The Obama Administration delivered two booster shots to the retirement industry as part of Monday’s 2015 White House Conference of Aging, held in Washington and online.
First, President Barack Obama told the conference that he directed the Department of Labor (DOL) to develop a set of rules for states that want to sponsor retirement plans for people who have no access to such plans at work. The rules would likely help states develop such plans.
Second, on the same day, DOL’s Employee Benefits Security Administration (EBSA) issued guidance favorable to offering lifetime income annuities inside of defined contribution (DC) retirement plans.
Although different in focus, the two developments represent significant energizers for retirement planning. They have the potential for positive impact not only on consumers but also on DC plan sponsors, plan providers and annuity professionals and their carriers.
The impact will take a while to see fruition, but now the seeds are planted.
The state plan booster shot
Targeted for publication by year-end, the rules that Obama called for would provide a way to make it easier for states to offer state-sponsored plans retirement plans to workers who have no access to a savings plan at work.
A “handful” of states are already “stepping up to the plate” with such plans, and more than 20 states are thinking of doing the same, the President said.
As previously reported by InsuranceNewsNet, five states have enacted laws calling for development and/or creation of such plans, mostly for the private sector. However, none of the state plans is up and running yet. That’s due to a number of issues related to budgets, need for further study, development time, and so on.
But there is another thorny issue, and it’s one that the President’s new order addresses. This is the “lack of clarity” that some states are wrestling with regarding whether their retirement plan programs would be preempted by the Employee Retirement Income Security Act of 1974 (ERISA), according to the White House.
That’s a technical issue, but an important one, if the state programs encounter push-back due to ERISA.
Enter the booster shot. DOL’s soon-to-be-proposed new rules would clarify “how states can move forward [on state-sponsored plans], including with respect to requirements to automatically enroll employees and for employers to offer coverage,” the White House said in a fact sheet.
This should facilitate state efforts to provide workplace-based retirement saving opportunities, the document said.
Another fact sheet, this one from EBSA, pointed out that there is already a safe harbor regulation in place. This regulation says that payroll-deduction individual retirement accounts in private sector workplaces are not ERISA-regulated employee benefit plans so long as certain conditions are met. But there are “conflicting views” about whether state-sponsored initiatives fit into the safe harbor, EBSA said. In view of that, a new regulation “just for state sponsored programs” can address the question while mitigating the ERISA preemption risk for states, employers, and others involved in state savings initiatives, the agency said.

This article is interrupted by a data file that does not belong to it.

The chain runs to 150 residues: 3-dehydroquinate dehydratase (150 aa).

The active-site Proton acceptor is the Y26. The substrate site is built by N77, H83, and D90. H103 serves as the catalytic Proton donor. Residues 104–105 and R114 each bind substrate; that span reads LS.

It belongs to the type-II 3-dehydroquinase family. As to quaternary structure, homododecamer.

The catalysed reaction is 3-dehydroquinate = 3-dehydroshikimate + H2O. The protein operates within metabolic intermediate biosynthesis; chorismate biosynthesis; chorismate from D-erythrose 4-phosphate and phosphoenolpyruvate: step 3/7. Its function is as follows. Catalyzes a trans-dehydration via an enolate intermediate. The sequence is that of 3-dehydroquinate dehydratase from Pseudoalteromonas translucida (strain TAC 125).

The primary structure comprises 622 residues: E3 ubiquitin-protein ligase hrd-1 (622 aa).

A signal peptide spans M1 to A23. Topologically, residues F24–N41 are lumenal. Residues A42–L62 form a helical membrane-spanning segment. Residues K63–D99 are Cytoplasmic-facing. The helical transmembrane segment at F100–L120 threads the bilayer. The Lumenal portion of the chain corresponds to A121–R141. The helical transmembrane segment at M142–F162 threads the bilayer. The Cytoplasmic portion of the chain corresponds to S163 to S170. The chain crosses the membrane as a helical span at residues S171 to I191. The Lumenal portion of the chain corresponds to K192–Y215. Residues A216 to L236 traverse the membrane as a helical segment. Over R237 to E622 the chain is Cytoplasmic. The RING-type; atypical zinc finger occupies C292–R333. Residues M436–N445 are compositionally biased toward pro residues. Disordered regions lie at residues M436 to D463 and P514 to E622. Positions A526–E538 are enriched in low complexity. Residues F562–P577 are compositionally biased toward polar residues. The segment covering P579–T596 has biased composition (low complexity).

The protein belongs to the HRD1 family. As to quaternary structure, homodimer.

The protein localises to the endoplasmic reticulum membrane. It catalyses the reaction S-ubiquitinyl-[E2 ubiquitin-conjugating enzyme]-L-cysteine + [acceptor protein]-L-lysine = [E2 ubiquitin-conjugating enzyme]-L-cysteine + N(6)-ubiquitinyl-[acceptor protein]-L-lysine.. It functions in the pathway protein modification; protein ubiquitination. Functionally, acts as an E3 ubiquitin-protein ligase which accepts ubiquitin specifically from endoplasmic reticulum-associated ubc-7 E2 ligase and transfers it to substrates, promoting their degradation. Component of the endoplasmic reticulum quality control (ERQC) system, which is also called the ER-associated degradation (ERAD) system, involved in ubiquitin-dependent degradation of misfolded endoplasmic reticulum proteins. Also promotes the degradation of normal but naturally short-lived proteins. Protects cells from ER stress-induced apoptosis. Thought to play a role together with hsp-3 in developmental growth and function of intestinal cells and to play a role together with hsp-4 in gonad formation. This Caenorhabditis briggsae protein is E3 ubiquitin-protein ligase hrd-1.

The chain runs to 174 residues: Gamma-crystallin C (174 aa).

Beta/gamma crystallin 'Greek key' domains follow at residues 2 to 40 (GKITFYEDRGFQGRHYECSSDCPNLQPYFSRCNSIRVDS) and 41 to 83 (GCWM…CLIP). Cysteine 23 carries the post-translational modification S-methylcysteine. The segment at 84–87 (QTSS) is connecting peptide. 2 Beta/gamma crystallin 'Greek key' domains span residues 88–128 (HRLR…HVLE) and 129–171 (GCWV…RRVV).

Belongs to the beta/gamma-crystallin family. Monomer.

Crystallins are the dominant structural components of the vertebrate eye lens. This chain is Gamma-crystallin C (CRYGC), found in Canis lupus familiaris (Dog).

The federal courts are the ultimate decision-makers about state preemption or nullification, EBSA pointed out. However, “ERISA preemption should not be an insurmountable impediment to the states' good faith efforts to bolster the retirement security of their workers.”
The regulations still must be drafted and undergo comments and corrections, so it is doubtful that the states will get the clarity they are seeking this year. That means existing state-sponsored retirement plan initiatives may go into a holding pattern for a while.
However, the Administration’s direction seems to be toward embracing state programs rather than squelching them in favor of its own program, the myRA announced early last year. For retirement providers and professionals, this could mean it’s “game on” for competition in this market, which is what most in the private sector want to see.
The annuity booster
The annuity booster shot appears in a new Field Assistance Bulletin (No. 2015-02) that EBSA published Monday. This deals with plan sponsor liability for income annuity selection and monitoring in defined contribution (DC) plans.
The guidance clarifies that “an employers' fiduciary duty to monitor an insurer's solvency generally ends when the plan no longer offers the annuity as a distribution option, not when the insurer finishes making all promised payments,” EBSA said.
This “should encourage more employers to offer lifetime income annuities as a benefit distribution option in their 401(k)-type plans,” EBSA concluded.
That last is a statement which annuity professionals will surely digest with measured satisfaction. Plan sponsors and providers have been asking for guidance on the liability issue for a long time, and now they have it.
Even employers who have wanted to offer a lifetime income option inside their 401(k) plans have been leery of doing so, because they did not know the boundaries of their duties here.
Another “smiling point” for annuity professionals is that EBSA explained its motivation for the new bulletin in an annuity-positive way: The guidance is “part of a broader initiative to increase awareness and availability of lifetime income options in defined contribution plans.”
InsuranceNewsNet Editor-at-Large Linda Koco, MBA, specializes in life insurance, annuities and income planning. Linda can be reached at firstname.lastname@example.org.
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